In 2017, I visited my uncle's coffee farm in Koh Kong province, close to the Cambodia-Thailand border. Sadly, my uncle had not found a market for his coffee for more than two years. I found out that the reason for that was the poor quality and quantity of the coffee he produced, caused by inadequate post-harvesting processes.  This led to fungal infection of the coffee cherries and therefore of a drastic reduction in overall production; whatever coffee could be produced had low market value because of low quality. 

This type of problems did not affect only my uncle’s farm:  I soon learned that coffee farmers in Mondulkiri province (close to the Cambodia-Vietnam border) resorted to sell fresh coffee cherries to Vietnam processing plants, because they lacked the machinery to process the cherries themselves. Selling raw cherries brought back much less income to these communities than dry coffee beans would have done.

This is how I stepped into the coffee production business:  I wanted to give farmers the means to produce high-quality coffee, and handle the processing themselves, so as to improve their income and get a fair price in the market. So I started to design a sustainable business model, whereby investment is directed to equipping the farming communities with the tools for post-harvesting (cherry peeling machinery and drying systems) in order to or the quantity and quality of the coffee they produce to meet the market needs.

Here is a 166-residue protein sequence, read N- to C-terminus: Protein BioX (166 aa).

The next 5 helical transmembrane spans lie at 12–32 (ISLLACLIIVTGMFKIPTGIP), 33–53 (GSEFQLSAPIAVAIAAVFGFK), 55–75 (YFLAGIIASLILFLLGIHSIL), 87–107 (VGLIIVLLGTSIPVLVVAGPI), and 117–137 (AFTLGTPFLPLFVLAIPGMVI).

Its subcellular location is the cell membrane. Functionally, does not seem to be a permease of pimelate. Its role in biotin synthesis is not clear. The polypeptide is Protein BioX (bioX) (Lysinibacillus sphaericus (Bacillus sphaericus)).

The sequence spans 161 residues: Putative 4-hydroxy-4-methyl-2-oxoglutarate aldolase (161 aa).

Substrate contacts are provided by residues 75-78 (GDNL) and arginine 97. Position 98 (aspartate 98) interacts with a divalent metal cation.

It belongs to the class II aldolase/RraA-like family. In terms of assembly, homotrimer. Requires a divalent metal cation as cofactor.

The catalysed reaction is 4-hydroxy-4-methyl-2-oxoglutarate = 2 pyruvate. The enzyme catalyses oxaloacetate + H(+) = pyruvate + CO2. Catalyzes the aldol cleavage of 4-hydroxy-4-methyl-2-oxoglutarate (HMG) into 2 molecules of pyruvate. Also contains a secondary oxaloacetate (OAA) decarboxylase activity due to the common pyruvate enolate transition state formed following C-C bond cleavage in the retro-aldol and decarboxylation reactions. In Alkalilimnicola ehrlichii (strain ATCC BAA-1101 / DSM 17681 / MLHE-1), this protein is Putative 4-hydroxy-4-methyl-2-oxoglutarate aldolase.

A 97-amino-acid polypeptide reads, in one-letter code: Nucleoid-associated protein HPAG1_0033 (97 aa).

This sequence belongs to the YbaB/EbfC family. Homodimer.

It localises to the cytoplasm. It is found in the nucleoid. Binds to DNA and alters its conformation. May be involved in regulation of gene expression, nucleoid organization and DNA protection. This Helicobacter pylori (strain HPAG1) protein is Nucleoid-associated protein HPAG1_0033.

I also want to support women in urban areas.  To this send, I created micro-coffee shops and provide them to women in Phnom Penh, allowing them to sell coffee at a reasonable price in their local communities.


Our vision,

We want to create a balance between coffee production, well-being of local communities, economicsystem and biodiversity.



At Agro Agape, we intend to:

- Help rural communities in Cambodia improve their employment, income and well-being by enabling them to generate high-quality products for the Cambodian coffee market.

 - Establish a profitable supply chain for the Cambodian coffee industry, especially women micro-coffee shop.

 - Increase the quality and quantity of locally-produced coffee, thereby decreasing the market share of imported coffee

- Support biodiversity in the farming areas by implementing climate- and eco-friendly processes (organic cultures, respect or the micro-environment and habitats, use of biogas and solar power, recycling of organic waste from post-harvesting coffee processing).